According to CMU’s BIPOC student enrollment numbers, in 2022, just a year after Lewis moved to campus, there were 2,949 students and in 2023, the university accounted for 2,681 BIPOC students. 

Additionally, although each of the Black student organizations on campus serves a purpose and has been a safe haven for many, numerous organizations have been taking hits with lower student engagement or shutting down altogether. 

Lewis said the decline is very discouraging, considering the value the organizations and student positions have

“But you can only control what you can control,” Lewis said. “And the organizations that we do have left, I'm gonna give my 110% to those organizations and attend those events — make sure I'm supporting as much as I can. So, it's a little discouraging but doesn't stop the work that is continuing to be done for the minority population.”

Holding the “Resilient” sign, Elijah Lewis poses with mentors and their families as a mentor coordinator.

Finding community

Being friends with many MAC scholars led Lewis to the Multicultural Academic Student Services (MASS) office, where he was able to meet new mentors on campus and make some meaningful connections. 

As Lewis was embarking on a new relationship with the campus by getting involved in numerous organizations, serving e-board positions and meeting new people that looked like him, Lewis started to make CMU his second home. 

Embarking on a new relationship with campus by getting involved in numerous organizations, serving e-board positions and meeting new people who looked like him meant Lewis started making CMU his second home. 

Without these extra efforts he made to seek a community, Lewis said he would have left CMU his freshman year. 

He is currently a junior and holds the position as peer advisor for the MASS office. He also serves several other roles, such as treasurer and founder of the Creativez organization, a board member for Black Males Rock, a program director for Men About Change and a mentor coordinator for the IMPACT program.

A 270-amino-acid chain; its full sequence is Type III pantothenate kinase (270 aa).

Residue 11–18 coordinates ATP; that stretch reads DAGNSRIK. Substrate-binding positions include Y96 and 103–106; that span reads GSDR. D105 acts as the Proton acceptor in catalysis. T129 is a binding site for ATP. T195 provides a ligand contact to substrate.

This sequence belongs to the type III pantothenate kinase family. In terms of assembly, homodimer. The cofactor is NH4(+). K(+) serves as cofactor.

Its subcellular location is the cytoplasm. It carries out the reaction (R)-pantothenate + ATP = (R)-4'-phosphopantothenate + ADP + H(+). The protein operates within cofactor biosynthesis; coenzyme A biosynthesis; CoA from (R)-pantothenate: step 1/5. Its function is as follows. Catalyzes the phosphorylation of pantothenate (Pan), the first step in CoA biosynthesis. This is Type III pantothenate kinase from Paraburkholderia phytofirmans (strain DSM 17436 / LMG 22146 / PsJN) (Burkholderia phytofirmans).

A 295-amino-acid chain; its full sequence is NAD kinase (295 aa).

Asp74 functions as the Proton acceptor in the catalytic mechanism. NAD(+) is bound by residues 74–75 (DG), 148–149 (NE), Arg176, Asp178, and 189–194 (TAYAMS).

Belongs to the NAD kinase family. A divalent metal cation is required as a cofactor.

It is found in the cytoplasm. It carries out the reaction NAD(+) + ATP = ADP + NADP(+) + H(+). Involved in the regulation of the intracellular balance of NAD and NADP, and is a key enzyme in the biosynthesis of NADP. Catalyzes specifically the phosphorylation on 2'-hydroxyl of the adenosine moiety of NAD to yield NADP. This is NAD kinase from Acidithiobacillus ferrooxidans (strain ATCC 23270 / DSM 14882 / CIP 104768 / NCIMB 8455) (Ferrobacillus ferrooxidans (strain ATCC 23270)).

Previously, Lewis also served as vice president for the National Association of Black Journalists chapter at CMU and was secretary for the Black Student Union. 

Each of these roles, he said, has allowed him to develop personally and professionally in seeing how the professional world works. He has enjoyed learning different skills and tasks and witnessing the teamwork he has been a part of. 

“I will say for me, each involvement that I have, and I'm still involved in is for a reason,” Lewis said. “Everything that I do is not just for fun, and it's hard for me to dial back on my involvement. It's because of that reason, everything that I do, has a purpose.”

Lewis’ purpose is to serve his community. 

Elijah Lewis, an active member of the 2024 MLK week planning committee poses with keynote speaker Donzaleigh Abernathy.

“I'm gonna help somebody out just because they may need it and I know I'm gonna need it,” Lewis said. “So just passing that plate around, hoping that plate comes back to me. Just serving those next to me.”

He said being in these positions has allowed him to see just how much work the organizations do for the community and how much value they hold for himself and students that come from the same background.